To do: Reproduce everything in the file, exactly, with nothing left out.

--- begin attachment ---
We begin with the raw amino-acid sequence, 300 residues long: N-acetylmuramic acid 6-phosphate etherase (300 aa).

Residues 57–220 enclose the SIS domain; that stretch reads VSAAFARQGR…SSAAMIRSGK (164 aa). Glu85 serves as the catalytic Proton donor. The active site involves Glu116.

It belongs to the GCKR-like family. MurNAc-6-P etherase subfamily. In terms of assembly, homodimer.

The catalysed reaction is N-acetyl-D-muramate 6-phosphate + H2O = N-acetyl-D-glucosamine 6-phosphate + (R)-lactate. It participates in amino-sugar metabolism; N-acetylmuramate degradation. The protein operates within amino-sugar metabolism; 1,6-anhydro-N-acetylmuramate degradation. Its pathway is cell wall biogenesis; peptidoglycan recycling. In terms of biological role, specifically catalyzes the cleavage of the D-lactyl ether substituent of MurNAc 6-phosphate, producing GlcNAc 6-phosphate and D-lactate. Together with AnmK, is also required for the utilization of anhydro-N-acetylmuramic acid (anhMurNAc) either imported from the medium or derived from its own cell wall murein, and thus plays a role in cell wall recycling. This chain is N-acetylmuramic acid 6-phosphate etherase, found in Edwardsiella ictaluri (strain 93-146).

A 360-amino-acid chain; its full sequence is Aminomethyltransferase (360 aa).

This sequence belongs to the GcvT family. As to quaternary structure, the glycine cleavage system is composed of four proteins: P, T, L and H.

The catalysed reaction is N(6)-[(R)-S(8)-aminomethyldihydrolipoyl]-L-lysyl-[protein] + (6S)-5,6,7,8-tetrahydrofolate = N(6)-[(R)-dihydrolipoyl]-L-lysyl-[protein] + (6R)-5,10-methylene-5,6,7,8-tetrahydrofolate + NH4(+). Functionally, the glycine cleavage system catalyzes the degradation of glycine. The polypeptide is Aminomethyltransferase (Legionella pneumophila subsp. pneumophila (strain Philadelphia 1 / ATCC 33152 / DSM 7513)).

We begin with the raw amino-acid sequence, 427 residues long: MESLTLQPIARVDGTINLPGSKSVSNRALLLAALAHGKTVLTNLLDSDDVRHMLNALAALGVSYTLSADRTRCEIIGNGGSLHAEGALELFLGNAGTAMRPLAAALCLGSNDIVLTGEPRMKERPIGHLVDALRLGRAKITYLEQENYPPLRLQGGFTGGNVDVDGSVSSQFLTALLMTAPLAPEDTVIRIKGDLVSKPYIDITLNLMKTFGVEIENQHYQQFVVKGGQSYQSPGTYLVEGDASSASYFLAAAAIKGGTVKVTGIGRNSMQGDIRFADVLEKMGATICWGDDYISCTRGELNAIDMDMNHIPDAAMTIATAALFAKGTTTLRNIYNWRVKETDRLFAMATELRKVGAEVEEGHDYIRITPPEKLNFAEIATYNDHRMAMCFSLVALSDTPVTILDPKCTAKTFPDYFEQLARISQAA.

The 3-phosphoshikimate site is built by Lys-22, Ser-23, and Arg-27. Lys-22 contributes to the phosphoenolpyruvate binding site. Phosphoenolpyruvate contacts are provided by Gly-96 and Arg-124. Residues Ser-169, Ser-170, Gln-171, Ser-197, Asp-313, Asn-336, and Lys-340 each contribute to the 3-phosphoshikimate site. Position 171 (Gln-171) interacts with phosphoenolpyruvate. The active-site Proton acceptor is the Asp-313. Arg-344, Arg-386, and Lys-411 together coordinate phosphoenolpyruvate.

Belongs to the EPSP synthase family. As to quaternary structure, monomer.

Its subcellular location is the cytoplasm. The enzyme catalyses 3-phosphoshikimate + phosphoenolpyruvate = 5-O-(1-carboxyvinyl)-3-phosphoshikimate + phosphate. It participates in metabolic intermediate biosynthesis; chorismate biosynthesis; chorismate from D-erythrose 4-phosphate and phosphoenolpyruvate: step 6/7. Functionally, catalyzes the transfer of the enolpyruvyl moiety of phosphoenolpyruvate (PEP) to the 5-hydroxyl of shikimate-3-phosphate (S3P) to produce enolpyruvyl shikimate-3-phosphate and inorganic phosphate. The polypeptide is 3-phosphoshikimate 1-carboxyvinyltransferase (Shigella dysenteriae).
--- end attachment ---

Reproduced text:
We begin with the raw amino-acid sequence, 300 residues long: N-acetylmuramic acid 6-phosphate etherase (300 aa).

Residues 57–220 enclose the SIS domain; that stretch reads VSAAFARQGR…SSAAMIRSGK (164 aa). Glu85 serves as the catalytic Proton donor. The active site involves Glu116.

It belongs to the GCKR-like family. MurNAc-6-P etherase subfamily. In terms of assembly, homodimer.

The catalysed reaction is N-acetyl-D-muramate 6-phosphate + H2O = N-acetyl-D-glucosamine 6-phosphate + (R)-lactate. It participates in amino-sugar metabolism; N-acetylmuramate degradation. The protein operates within amino-sugar metabolism; 1,6-anhydro-N-acetylmuramate degradation. Its pathway is cell wall biogenesis; peptidoglycan recycling. In terms of biological role, specifically catalyzes the cleavage of the D-lactyl ether substituent of MurNAc 6-phosphate, producing GlcNAc 6-phosphate and D-lactate. Together with AnmK, is also required for the utilization of anhydro-N-acetylmuramic acid (anhMurNAc) either imported from the medium or derived from its own cell wall murein, and thus plays a role in cell wall recycling. This chain is N-acetylmuramic acid 6-phosphate etherase, found in Edwardsiella ictaluri (strain 93-146).

A 360-amino-acid chain; its full sequence is Aminomethyltransferase (360 aa).

This sequence belongs to the GcvT family. As to quaternary structure, the glycine cleavage system is composed of four proteins: P, T, L and H.

The catalysed reaction is N(6)-[(R)-S(8)-aminomethyldihydrolipoyl]-L-lysyl-[protein] + (6S)-5,6,7,8-tetrahydrofolate = N(6)-[(R)-dihydrolipoyl]-L-lysyl-[protein] + (6R)-5,10-methylene-5,6,7,8-tetrahydrofolate + NH4(+). Functionally, the glycine cleavage system catalyzes the degradation of glycine. The polypeptide is Aminomethyltransferase (Legionella pneumophila subsp. pneumophila (strain Philadelphia 1 / ATCC 33152 / DSM 7513)).

We begin with the raw amino-acid sequence, 427 residues long: MESLTLQPIARVDGTINLPGSKSVSNRALLLAALAHGKTVLTNLLDSDDVRHMLNALAALGVSYTLSADRTRCEIIGNGGSLHAEGALELFLGNAGTAMRPLAAALCLGSNDIVLTGEPRMKERPIGHLVDALRLGRAKITYLEQENYPPLRLQGGFTGGNVDVDGSVSSQFLTALLMTAPLAPEDTVIRIKGDLVSKPYIDITLNLMKTFGVEIENQHYQQFVVKGGQSYQSPGTYLVEGDASSASYFLAAAAIKGGTVKVTGIGRNSMQGDIRFADVLEKMGATICWGDDYISCTRGELNAIDMDMNHIPDAAMTIATAALFAKGTTTLRNIYNWRVKETDRLFAMATELRKVGAEVEEGHDYIRITPPEKLNFAEIATYNDHRMAMCFSLVALSDTPVTILDPKCTAKTFPDYFEQLARISQAA.

The 3-phosphoshikimate site is built by Lys-22, Ser-23, and Arg-27. Lys-22 contributes to the phosphoenolpyruvate binding site. Phosphoenolpyruvate contacts are provided by Gly-96 and Arg-124. Residues Ser-169, Ser-170, Gln-171, Ser-197, Asp-313, Asn-336, and Lys-340 each contribute to the 3-phosphoshikimate site. Position 171 (Gln-171) interacts with phosphoenolpyruvate. The active-site Proton acceptor is the Asp-313. Arg-344, Arg-386, and Lys-411 together coordinate phosphoenolpyruvate.

Belongs to the EPSP synthase family. As to quaternary structure, monomer.

Its subcellular location is the cytoplasm. The enzyme catalyses 3-phosphoshikimate + phosphoenolpyruvate = 5-O-(1-carboxyvinyl)-3-phosphoshikimate + phosphate. It participates in metabolic intermediate biosynthesis; chorismate biosynthesis; chorismate from D-erythrose 4-phosphate and phosphoenolpyruvate: step 6/7. Functionally, catalyzes the transfer of the enolpyruvyl moiety of phosphoenolpyruvate (PEP) to the 5-hydroxyl of shikimate-3-phosphate (S3P) to produce enolpyruvyl shikimate-3-phosphate and inorganic phosphate. The polypeptide is 3-phosphoshikimate 1-carboxyvinyltransferase (Shigella dysenteriae).